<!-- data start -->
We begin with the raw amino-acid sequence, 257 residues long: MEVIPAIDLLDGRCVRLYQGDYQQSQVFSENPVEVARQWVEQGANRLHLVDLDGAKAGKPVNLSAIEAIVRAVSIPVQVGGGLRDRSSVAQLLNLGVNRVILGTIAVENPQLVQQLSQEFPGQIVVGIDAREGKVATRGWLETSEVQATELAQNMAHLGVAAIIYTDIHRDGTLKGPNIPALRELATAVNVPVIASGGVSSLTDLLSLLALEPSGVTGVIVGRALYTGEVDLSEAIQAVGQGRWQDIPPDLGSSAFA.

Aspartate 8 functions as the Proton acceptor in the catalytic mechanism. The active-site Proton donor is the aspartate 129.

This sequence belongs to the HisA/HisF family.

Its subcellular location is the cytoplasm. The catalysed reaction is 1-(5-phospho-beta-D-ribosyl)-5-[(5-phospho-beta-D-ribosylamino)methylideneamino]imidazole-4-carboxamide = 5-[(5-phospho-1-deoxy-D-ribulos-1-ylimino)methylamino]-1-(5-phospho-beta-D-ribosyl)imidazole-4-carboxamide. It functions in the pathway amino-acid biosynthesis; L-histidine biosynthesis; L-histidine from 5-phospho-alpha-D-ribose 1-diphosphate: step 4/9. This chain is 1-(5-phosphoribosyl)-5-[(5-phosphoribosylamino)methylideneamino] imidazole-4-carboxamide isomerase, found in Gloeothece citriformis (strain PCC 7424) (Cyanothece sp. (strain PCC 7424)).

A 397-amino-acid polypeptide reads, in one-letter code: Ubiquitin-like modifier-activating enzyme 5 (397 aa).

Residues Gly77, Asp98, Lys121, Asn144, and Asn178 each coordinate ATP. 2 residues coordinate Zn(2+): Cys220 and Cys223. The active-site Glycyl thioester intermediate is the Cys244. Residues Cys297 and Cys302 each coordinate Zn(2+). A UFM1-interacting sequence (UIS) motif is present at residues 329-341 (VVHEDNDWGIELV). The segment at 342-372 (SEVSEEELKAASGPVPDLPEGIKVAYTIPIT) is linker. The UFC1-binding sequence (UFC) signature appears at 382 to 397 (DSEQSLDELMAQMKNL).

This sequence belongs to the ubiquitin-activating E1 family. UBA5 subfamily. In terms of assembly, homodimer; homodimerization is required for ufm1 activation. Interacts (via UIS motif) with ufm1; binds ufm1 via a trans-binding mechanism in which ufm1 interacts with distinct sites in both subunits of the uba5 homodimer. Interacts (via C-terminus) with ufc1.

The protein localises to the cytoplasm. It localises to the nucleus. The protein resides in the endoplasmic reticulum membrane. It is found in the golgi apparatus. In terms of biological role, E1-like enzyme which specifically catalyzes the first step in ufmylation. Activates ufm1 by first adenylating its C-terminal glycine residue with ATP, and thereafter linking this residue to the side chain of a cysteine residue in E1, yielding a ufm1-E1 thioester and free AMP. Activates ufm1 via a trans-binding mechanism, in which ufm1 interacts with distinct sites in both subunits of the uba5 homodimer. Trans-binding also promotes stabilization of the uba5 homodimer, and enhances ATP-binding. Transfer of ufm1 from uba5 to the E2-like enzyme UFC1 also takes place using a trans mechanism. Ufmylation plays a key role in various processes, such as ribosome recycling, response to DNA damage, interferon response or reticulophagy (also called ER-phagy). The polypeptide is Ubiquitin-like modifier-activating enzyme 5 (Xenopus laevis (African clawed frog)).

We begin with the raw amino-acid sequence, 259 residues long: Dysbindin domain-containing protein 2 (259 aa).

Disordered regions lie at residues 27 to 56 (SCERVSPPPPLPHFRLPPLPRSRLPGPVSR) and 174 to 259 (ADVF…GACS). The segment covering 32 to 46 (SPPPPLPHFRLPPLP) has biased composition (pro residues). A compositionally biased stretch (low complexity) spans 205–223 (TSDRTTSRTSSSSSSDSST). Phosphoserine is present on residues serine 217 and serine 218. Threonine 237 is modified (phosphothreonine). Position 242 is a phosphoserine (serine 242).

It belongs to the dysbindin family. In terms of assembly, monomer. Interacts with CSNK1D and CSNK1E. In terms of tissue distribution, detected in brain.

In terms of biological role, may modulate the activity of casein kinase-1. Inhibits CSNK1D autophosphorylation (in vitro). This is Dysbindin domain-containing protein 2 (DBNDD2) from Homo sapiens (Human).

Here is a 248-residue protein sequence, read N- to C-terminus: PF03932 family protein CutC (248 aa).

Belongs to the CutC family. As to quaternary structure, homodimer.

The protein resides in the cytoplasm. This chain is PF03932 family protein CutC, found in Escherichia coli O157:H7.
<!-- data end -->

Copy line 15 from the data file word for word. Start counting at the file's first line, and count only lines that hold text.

The protein resides in the cytoplasm. This chain is PF03932 family protein CutC, found in Escherichia coli O157:H7.